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Thu Apr 24 16:18:58 SAST 2014

Huge roar for rower who couldn't get much slower

Sapa-AFP | 30 July, 2012 08:580 Comments
Niger's Hamadou Djibo Issaka rows in the men's single sculls repechage at Eton Dorney during the London 2012 Olympic Games July 29, 2012
Image by: Darren Whiteside / REUTERS

Niger’s first-ever Olympic rower may have finished way off the pace on Sunday, but then again 35-year-old Hamadou Djibo Issaka only took up the sport three months ago.

The former swimmer finished Saturday’s 2,000 metres single scull heat at Eton Dorney more than a minute behind his nearest rival — a huge margin in rowing terms — in a time of 8 min 25.56 sec.

And he fared even worse in Sunday’s second-chance repechage, finishing in 8:39.66 — but earning huge cheers from the 23,000-strong crowd for his efforts.

The crowd were on their feet for the last 500 metres and he was roared over the finish line, winning hearts at the lake west of London, with even the announcer urging: “you can do it!”.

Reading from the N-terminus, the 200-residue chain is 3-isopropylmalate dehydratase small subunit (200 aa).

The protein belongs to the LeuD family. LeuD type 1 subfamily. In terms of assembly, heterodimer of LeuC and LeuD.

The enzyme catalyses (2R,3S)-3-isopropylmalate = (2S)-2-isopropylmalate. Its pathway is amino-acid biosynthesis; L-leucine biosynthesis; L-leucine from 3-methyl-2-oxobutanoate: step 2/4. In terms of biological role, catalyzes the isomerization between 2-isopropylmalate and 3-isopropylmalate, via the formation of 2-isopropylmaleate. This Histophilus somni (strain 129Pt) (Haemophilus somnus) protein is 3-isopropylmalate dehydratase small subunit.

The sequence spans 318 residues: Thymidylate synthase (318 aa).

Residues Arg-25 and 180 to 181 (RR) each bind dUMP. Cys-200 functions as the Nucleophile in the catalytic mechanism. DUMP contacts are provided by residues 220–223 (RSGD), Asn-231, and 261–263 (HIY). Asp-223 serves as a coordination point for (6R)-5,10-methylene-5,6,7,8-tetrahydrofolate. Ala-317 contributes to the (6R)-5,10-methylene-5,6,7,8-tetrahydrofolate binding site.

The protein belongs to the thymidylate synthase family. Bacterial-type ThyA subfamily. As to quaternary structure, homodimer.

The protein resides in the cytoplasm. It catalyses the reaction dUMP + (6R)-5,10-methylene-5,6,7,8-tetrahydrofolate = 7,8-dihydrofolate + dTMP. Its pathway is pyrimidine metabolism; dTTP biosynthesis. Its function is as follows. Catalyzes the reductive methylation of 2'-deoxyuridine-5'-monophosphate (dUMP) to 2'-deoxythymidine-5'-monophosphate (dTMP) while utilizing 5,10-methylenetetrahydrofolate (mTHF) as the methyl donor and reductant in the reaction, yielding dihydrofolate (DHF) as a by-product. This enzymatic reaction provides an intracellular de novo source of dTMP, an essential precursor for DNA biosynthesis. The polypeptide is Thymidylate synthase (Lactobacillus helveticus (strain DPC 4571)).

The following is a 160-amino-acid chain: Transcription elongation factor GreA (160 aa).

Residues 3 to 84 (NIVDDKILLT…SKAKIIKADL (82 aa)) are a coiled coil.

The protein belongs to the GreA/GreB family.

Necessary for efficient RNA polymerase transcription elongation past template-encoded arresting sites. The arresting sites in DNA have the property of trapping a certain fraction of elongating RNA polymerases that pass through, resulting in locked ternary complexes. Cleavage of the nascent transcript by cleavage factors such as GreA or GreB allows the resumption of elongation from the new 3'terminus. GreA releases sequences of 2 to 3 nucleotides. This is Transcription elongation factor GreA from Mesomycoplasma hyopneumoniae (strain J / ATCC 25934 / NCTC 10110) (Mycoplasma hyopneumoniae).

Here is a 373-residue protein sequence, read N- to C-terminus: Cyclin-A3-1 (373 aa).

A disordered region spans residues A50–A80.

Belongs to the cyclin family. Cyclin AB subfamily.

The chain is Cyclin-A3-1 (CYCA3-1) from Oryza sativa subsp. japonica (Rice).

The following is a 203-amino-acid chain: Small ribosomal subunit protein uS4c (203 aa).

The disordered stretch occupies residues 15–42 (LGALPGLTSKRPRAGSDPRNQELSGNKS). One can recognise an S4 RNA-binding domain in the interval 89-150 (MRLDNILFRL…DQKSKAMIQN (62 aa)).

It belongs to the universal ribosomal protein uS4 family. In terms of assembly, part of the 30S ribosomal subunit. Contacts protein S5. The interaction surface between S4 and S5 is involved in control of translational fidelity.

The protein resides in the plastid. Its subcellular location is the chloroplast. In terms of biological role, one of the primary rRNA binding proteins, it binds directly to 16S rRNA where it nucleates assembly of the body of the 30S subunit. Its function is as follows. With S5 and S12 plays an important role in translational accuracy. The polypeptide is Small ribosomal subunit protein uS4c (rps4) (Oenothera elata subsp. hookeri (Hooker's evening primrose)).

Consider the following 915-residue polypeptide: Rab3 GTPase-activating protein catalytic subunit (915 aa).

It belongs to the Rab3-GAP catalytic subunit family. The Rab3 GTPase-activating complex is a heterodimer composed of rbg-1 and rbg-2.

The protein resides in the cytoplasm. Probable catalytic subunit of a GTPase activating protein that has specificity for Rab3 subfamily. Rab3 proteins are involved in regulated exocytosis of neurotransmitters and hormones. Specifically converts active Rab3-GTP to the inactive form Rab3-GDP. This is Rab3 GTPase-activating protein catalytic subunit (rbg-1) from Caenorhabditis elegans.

“I have no technique; I only have strength,” said Djibo Issaka, who was competing on a wildcard.

“I have been rowing for only three months and now I’m at the Olympic Games.

“I’m happy I’m the first person from Niger to be rowing at the Olympic Games and there were so many people encouraging me.

“I was happy to finish under their applause. Really I’m happy for the whole country. I tried, I tried to make a good time.” 

Djido Issaka was the latest in a long-line of no-hopers who have embodied the motto of modern Olympic Games founder Baron Pierre de Coubertin that it’s not the winning, it’s the taking part that counts.

They include Eric ’The Eel’ Moussambani of Equatorial Guinea, who swam the 100m freestyle at the 2000 Games in Sydney in 1:52.72, more than twice the time of his faster competitors, and Eddie ’The Eagle’ Edwards, the British ski-jumper who finished last in both the 70m and 90m events at the 1988 Calgary Winter Games.

Djibo Issaka took up rowing after being sent to Egypt for a fortnight to try the sport by the head of the Niger Swimming Federation.

Up until then, he had only ever seen rowing on television and he practised in boats made from local materials — not the cutting-edge carbon fibre shells used by the rest of the regatta.

But Djibo Issaka hopes his efforts will inspire others to take up rowing and boost the sport’s profile in his homeland.

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